Walking with Dinosaurs: The 3D Movie review: where is an extinction-level event when you need one?
Sub-vaudeville 1950s sitcom humor and a horrifically dated message about boys as heroes and girls as the heroes’ property. You know, for kids!
I’m “biast” (pro):
I’m “biast” (con): tired of movies that think they can get away with being idiotic because they’re “for kids”
(what is this about? see my critic’s minifesto)
I shall very slightly paraphrase the famed chaotician Ian Malcolm — who has had some experience with the terrible lizards — to explain Walking with Dinosaurs: The 3D Movie:
Now this is one big pile of shit.
It shouldn’t be. Screenwriter John Collee has written good, smart stuff for kids — Happy Feet — and adults: Creation and Master and Commander: The Far Side of the World. Codirector Barry Cook also codirected Arthur Christmas, which is sheer joy, and his directing partner Neil Nightingale has produced a ton of beautiful nature documentaries the likes of which the original BBC TV Walking with Dinosaurs was paying homage to.
So how did this happen? This big-screen Dinosaurs is like a prehistoric nature documentary in which the noble narration by Patrick Stewart or whoever, explaining the migratory patterns of a herd of plant-eating pachyrhinosauruses, has been replaced by cutesy Disney-esque characters telling us a story hoarier than even dinosaurs themselves. (ETA: This isn’t a Disney film; it’s from Fox.) Meet Patchi (the voice of Justin Long: Movie 43, For a Good Time, Call…), the runt of the litter, who has a distinctive hole in his frill thanks to a near-death encounter with a predator when he was a baby, but even though he’s weird and tiny, he’ll be someone someday. Meet Juniper (the voice of Tiya Sircar: The Internship, 17 Again), the cute girl pachyrhinosaurus who likes Patchi, and Patchi likes her too! Meet Scowler (the voice of Skylar Stone: The Rules of Attraction), Patchi’s big mean dumb older brother, whom Patchi will have to fight for leadership of the herd, and for sexual access to Juniper.
Oh yes. This is a cutesy Disney-esque kiddie flick that has no problem demonstrating to the viewing audience that boys are leaders and heroes, and girls are the property of the boy leaders and heroes. The educational cards that pop up to share with us the proper scientific names of all the dinosaurs we meet (many other kinds make supporting appearances) do not include one that uses the term “sexual access,” but when Juniper goes off with Scowler as he (temporarily) wins leadership of the herd, we’re meant to share in Patchi’s heartbreak; Juniper doesn’t even seem sorry. I’d love to be a fly on the wall when some big-eyed little moppet says, lip quivering, to Mom or Dad, “But I thought Juniper was Patchi’s girlfriend?” I wonder what little girls will make of this. While their brothers get to identify with Patchi’s quest to prove his courage and his strength, what lesson will little girls take?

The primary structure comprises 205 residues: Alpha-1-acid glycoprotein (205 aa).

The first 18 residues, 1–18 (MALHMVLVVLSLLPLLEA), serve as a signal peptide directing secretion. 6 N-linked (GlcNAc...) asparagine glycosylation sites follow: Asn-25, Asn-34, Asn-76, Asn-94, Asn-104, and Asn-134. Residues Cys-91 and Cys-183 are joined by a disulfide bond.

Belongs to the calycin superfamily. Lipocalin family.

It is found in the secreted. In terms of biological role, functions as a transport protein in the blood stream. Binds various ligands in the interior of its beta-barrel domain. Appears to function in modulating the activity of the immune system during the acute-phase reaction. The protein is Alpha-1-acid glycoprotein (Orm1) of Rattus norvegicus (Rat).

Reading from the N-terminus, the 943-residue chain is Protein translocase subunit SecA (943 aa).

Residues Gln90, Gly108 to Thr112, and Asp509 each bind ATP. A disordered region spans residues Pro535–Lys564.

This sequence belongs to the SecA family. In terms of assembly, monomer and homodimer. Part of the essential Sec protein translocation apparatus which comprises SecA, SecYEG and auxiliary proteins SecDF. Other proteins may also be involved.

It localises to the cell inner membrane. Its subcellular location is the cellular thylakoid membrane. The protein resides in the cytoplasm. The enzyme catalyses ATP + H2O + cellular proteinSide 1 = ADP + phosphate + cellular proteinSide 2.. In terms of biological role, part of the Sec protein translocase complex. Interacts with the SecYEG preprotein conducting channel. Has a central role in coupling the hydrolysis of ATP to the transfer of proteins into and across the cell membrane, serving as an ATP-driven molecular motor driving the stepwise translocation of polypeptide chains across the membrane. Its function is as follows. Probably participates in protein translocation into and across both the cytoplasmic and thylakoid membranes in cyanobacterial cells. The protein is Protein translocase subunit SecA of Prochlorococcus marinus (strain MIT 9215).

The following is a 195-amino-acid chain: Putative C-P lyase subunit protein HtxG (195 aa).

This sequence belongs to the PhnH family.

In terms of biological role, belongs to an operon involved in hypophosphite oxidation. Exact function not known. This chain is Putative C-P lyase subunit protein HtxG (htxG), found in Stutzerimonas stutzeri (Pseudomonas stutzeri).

Then again, absent this romantic triangle, we’d never have had the privilege of snorting derisively over what is the most unfortunate line of dialogue this year, perhaps ever, for a kids’ film, Patchi’s joyful “She likes me and she likes my hole!”
(Remember what I wrote in my post about the movie’s trailer? “Will there be a girl dinosaur who is impressed with his derring-do and walks off into the Cretaceous sunset with him? I will bet you a million billion zillion dollars that there is.” I would have won that bet.)
But the sub-vaudeville 1950s sitcom humor — which also includes multiple poop and vomit jokes and such yucks as “You kicked his butt all the way up to the Stone Age!” — would not be complete without a “hilarious” “ethnic” character. Poor John Leguizamo (The Counsellor, Kick-Ass 2) as the voice of Patchi’s “bird” pal Alex; he must be exhausted from doing this tired spicy-Latino thing; he must be humiliated every time he’s asked to do it again.
And as if the film is trying to preserve the illusion that this is a respectable nature documentary, none of the animals’ mouths move when they’re talking — we hear their voices through some sort of dinosaur telepathy. Talking animals is bad enough; talking animals with disembodied voices is downright disconcerting.
Are there pretty prehistoric landscapes here? Sure. But Walking with Dinosaurs: The 3D Movie makes The Croods look sophisticated. I wouldn’t have thought that was possible.